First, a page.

Fancy a bite? Transylvanian cuisine for All Hallow’s Eve cover

Fancy a bite? Transylvanian cuisine for All Hallow’s Eve

Fancy a bite? Discover the tantalizing Transylvanian cuisine for All Hallow's Eve. From potato bread to stuffed cabbage, these specialty dishes will leave you craving for more. And if you're feeling adventurous, why not attend a real-life Halloween Party at Vlad the Impaler's Bran Castle? Sink your teeth into the flavors of Transylvania this spooky season. #TransylvanianCuisine #HalloweenTreats #Foodie
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'Chicken à la Dracul', served with chips and chilled Tizer (scene from Bram Stoker’s Dracula, 1992)

Transylvanian nosh to get your teeth into…

Bram Stoker’s Dracula, 1992

A brief look at the specialty dishes of Transylvania – Saxon, Romanian, Hungarian, and Ottoman.

These include potato bread, tarragon and cumin flavoured broths, smoked pork and bean stews, sweet dumplings, stuffed cabbage, jam pancakes, and minced meat kebabs.

Tuck in!

Some nice savoury peasant food, I think you’ll agree.

Vampires of course only drink blood – human preferably, but rats, moo-cows and snakes if necessary. Famously back in the 1670s (according to Marvel’s Giant-Size Man-Thing #5), a thirsty Dracula fed on a Swiss milker called Bessie, creating the dreaded Hellcow:

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Hellcow debuts in Giant-Size Man-Thing #5 (1975)

In the comics, Hellcow later allied with Deadpool but was secretly working against him to aid the villainous Chameleon in creating an army of super-powered LMDS (Life Model Decoys. Or some such.

As vampires subsist solely on blood, why in the 1970s and 80s, did Dracula become the subject of range of sticky sweet confectionary aimed primarily at children? Namely Count Chocula, Kenneth Williams as Dracula promoting fresh cream cakes and Walls’ blood-red ice lollies.

One for older and wiser heads than mine, dear reader.

Here are the ads:

SNL’s Pete Davidson parodied Count Chocula in a sketch in November 2020:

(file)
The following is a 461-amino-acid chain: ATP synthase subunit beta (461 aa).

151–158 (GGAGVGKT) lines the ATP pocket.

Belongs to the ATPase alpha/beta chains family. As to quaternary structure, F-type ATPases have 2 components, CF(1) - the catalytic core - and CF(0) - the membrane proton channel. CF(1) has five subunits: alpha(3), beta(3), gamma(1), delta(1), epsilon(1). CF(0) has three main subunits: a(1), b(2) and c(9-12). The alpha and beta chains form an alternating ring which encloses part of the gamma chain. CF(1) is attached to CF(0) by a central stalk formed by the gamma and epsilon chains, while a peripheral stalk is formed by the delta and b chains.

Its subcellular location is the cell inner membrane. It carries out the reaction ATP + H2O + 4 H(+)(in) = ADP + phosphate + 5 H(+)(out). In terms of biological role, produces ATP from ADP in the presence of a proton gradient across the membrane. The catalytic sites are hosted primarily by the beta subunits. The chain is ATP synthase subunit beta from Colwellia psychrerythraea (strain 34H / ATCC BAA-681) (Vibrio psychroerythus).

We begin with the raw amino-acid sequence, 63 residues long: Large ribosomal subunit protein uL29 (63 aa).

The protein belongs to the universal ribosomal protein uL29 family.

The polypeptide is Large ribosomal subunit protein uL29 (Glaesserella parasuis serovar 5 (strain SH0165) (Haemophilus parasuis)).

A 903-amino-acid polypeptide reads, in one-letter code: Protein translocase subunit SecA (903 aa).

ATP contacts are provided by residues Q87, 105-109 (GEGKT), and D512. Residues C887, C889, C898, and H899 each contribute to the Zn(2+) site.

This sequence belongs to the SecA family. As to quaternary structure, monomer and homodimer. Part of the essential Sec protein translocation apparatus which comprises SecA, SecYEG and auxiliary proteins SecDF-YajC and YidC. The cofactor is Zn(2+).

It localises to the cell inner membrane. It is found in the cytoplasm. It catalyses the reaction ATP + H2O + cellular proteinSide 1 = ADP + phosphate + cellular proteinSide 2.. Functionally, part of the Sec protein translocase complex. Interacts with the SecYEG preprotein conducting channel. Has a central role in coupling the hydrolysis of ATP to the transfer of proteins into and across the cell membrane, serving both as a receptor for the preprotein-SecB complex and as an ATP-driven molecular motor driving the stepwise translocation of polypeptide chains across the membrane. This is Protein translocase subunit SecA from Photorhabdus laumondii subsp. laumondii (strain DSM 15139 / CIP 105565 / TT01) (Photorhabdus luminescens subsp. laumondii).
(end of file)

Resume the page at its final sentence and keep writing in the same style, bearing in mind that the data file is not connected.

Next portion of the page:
The Simpsons also took a crack at Chocula as the broken down, toothless Count Fudgula, who, as the saying goes, ‘got high on his own supply’.

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The Simpsons – Count Fudgula

As a last minute All Hallow’s Eve treat, howabout a real-life Halloween Party at Vlad the Impaler’s actual Bran Castle (Trans-Carpathia) which includes dinner and accommodation for one night. Not at all tacky.

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Image courtesy Transylvania Live

Although why this young British oaf is dressed as Captain Jack Sparrow from Pirates of the Caribbean is quite beyond me.

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Image courtesy Transylvania Live
The Lonely Island feat. Michael Bolton

More information if you fancy a last minute dash up the Borgo Pass to Castle Dracula:

The Count rushes to the local Spar to pick up a party pack of Tennent's Extra lager for his discerning UK guests:

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Dracula – Front Cover 1919 Edition – Public Domain

But where to eat Transylvanian delicacies in the UK?

Currently there are only around 5 restaurants (most, but not all, rather tackily-themed), including:

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Brasserie Transylvania in London’s glamorous Finsbury Park

Transilvanian House in Nottingham:

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Transylvania Restaurant in Bristol:

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And the less obviously gimmicky Transylvania's Yard in Southampton, although burgers and pizzas (including Hawaiian) are available for those reluctant to try a Carpathian spread.
Presumably the port of Southampton is a popular spot with the Transylvanian/Romanian expat crowd, as there also exists a specialist food store and Romanian eaterie Mako's Table, which is now apparently permanently closed.
And in sophisticated Birmingham (a city eulogised by none other than an enraptured Telly ‘Kojak’ Savalas*), Transylvania Land, but this looks to have also closed, so a case of 'fangs for the memories' then.

Btw, Bram Stoker's posthumously published short story Dracula's Guest is set on All Hallow's Eve.

In a scene from 1977's BBC1 mini-series, The Count (suave Gallic actor Louis 'Gigi' Jourdan) offers his 'Brides' a tasty treat:

Dracula (1977)

Yummy – super fresh as well.

And some excellent music to accompany your repast, Krzysztof Komeda's marvelous evocative score to Roman Polanski's The Fearless Vampire Killers (1967):

In the movie, Count von Krolock (Ferdy Mayne) is upset to find that stake (geddit?) is on the menu:

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Scene from The Fearless Vampire Killers (1967)


Telly Savalas Looks at Birmingham

Bon Appétit!

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Dracula (1958) – Public Domain

Stephen J Arnell October 30th, AD 2023

Buy Stephen’s Novel Here

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